India has been a land of sophisticated civilizations with a long legacy of rainwater harvesting methods that have been pioneered since Indus Valley, and they continue even now. However, it becomes a matter of great concern when the same country faces a water crisis, like the one in Himachal Pradesh during 2018 summers that left more than half the population of its state thirsty. Whereas countrywide 61% wells witnessed a fall in the water level as reported by the Union Ministry.

The land of traditional rainwater harvesting, Gujarat, isn’t faring any better. According to Central Ground Water Board, since 1974, the water table in Central and North Gujarat has been depleting at the rate of 20m per decade. Overexploitation of water is rampant and the future looks grim. Until someone does something.

The solution to this seemingly invisible yet immediate problem is rainwater harvesting in your home.

If you’re the kind of person who is enterprising and you like to say you care for the environment then here are some simple ways that you can harvest rainwater at your home.

 

Rain Barrell

Perhaps the simplest way to harvest rainwater is by using an old drum or a new one and direct the rainwater from your roof straight into this drum. It is essential to keep this container completely sealed to prevent any mosquito from breeding in its confines. Adding a tablespoon of vegetable oil will do the trick too.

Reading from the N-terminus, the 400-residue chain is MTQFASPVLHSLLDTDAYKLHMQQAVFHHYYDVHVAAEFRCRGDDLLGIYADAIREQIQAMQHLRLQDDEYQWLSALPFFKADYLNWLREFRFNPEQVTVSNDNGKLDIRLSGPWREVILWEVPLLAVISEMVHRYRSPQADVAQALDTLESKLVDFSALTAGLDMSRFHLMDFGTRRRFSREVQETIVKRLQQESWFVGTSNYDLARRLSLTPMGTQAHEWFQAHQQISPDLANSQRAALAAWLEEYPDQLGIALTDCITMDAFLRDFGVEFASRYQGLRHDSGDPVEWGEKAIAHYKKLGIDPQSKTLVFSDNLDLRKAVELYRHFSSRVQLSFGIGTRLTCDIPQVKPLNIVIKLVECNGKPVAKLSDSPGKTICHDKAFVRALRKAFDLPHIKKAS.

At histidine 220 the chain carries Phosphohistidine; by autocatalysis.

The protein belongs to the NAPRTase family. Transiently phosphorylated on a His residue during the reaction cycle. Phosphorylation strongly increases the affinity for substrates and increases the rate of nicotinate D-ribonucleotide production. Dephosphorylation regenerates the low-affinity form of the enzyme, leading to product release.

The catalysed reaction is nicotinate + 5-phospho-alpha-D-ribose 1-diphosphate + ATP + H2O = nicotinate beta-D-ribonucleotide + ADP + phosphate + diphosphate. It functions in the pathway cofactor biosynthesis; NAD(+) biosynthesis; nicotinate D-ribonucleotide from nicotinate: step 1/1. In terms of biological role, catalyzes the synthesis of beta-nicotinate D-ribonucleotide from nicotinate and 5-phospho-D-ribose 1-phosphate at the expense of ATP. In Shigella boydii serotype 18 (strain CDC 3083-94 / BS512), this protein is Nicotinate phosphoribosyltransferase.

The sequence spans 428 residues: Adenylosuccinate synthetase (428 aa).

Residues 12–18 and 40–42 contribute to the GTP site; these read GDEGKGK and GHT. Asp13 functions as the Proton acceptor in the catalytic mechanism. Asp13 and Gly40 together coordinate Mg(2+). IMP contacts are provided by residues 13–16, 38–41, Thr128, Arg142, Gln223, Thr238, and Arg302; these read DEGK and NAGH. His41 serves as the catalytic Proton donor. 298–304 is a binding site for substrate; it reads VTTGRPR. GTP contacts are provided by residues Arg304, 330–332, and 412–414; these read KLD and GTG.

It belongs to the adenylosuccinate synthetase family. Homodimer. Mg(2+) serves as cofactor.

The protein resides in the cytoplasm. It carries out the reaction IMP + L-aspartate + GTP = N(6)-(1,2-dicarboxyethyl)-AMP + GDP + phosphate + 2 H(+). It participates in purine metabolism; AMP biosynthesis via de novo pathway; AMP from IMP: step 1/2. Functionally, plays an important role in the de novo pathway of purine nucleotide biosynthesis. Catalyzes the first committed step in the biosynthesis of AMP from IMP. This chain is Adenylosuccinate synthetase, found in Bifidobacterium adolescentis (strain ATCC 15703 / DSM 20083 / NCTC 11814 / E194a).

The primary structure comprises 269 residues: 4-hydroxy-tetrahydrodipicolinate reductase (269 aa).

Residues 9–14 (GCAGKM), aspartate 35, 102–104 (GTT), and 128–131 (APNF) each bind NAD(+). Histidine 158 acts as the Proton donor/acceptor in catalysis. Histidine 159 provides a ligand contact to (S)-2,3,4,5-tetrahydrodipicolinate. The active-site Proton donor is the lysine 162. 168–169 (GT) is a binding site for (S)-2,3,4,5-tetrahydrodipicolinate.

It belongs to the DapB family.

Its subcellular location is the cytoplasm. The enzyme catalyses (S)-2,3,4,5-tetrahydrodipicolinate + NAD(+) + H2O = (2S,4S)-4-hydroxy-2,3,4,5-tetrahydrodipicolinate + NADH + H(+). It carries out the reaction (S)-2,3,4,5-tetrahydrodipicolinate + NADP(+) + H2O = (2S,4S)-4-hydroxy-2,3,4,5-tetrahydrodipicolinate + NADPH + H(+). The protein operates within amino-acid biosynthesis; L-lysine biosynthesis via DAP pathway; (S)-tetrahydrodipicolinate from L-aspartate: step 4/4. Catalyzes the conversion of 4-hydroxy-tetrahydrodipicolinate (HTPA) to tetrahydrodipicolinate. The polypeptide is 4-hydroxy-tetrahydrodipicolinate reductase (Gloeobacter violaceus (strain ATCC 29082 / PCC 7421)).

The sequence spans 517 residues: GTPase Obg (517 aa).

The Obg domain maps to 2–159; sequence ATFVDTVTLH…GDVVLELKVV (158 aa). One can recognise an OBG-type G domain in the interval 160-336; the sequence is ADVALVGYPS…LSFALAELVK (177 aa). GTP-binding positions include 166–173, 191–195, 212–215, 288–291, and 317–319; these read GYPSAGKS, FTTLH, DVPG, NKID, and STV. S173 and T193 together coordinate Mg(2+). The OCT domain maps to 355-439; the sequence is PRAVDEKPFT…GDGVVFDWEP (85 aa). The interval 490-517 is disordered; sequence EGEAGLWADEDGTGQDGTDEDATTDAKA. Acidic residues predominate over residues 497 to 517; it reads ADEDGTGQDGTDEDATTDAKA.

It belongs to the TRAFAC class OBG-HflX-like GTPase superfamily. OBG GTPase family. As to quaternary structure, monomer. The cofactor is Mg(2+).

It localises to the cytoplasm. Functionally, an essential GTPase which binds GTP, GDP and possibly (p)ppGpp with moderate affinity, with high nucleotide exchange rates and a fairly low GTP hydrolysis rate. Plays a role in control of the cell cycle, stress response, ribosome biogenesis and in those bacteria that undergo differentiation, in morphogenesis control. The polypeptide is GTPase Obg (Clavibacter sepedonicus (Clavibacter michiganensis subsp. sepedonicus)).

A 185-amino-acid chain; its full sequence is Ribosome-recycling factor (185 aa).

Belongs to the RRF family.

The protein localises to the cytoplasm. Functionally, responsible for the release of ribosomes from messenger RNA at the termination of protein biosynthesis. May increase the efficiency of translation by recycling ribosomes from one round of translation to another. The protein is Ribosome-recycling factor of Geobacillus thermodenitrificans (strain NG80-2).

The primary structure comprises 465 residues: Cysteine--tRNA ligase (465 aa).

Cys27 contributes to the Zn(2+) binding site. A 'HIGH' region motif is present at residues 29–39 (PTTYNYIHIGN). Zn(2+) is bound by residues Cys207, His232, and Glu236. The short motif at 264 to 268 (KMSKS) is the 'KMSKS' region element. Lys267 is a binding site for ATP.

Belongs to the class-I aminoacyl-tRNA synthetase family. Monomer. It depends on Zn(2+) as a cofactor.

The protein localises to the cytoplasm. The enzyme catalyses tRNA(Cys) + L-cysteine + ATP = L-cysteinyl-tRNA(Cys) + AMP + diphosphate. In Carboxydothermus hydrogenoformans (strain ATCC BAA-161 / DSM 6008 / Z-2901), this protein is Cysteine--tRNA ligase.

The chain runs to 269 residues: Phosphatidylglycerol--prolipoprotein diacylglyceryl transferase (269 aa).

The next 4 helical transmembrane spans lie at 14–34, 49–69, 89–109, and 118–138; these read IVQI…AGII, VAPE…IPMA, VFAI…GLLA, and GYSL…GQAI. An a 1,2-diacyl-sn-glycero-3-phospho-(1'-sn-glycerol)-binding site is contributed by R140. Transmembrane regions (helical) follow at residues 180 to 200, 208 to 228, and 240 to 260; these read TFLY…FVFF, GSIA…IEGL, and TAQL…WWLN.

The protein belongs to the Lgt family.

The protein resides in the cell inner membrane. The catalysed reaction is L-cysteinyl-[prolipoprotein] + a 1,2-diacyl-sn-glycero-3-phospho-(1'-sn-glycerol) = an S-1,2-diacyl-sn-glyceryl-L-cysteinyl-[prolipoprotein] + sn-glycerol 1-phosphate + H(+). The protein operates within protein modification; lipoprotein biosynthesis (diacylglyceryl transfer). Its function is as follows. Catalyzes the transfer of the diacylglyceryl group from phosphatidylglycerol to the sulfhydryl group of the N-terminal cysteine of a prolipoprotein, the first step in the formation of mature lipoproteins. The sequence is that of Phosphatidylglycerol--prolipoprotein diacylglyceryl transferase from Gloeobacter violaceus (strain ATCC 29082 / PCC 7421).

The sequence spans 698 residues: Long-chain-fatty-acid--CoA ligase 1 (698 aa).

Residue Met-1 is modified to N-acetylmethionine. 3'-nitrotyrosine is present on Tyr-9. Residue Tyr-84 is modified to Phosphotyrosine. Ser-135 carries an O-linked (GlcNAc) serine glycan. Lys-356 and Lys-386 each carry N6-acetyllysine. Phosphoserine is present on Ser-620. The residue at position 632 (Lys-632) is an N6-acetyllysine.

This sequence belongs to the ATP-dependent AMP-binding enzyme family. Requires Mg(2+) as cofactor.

Rain Chains

The easy and aesthetic way of harvesting rainwater is by using Rain chains. They act as an alternative to the downspout that is conventionally made of PVC and used to carry water to containers or a catchment area. Using Rain chains you can make a water feature that will look beautiful as well. Although you can buy them online, making them from used materials would be a better way to engage your time.

 

Rain Saucer

This is simple enough for you and quite fun to make and install in your own backyard. It looks like as if you’ve inverted an umbrella over a big container. It can easily collect the rainwater due to its large area and funnel it down to the container below. the small travel path reduces the probability of contamination. Here [https://www.youtube.com/watch?v=15XWKDtvmZ0] is how to make one.

Thankfully, like you there are many agents of change who are making their best efforts to recharge the groundwater levels. One among them is the Bakeri Group that ensures they give back to the environment as much as possible through their projects, which have sustainable rainwater harvesting system installed in them. So even staying in a Bakeri home is like contributing to improving the groundwater level of India and playing a role in creating a sustainable future for the generations to come.

Sources:

https://timesofindia.indiatimes.com/city/ahmedabad/water-tables-in-state-fell-by-20m-each-decade/articleshow/63964801.cms

https://www.hindustantimes.com/mumbai-news/water-levels-fell-in-61-of-india-s-wells-in-last-decade-says-report-by-union-ministry/story-A7Y0uiwMv9TvL4KAR8pzAI.html

https://www.thehindu.com/news/national/other-states/shimla-in-the-throes-of-a-water-crisis/article24008329.ece

https://www.renewableenergyhub.co.uk/rainwater-harvesting-information/the-history-of-rainwater-harvesting.html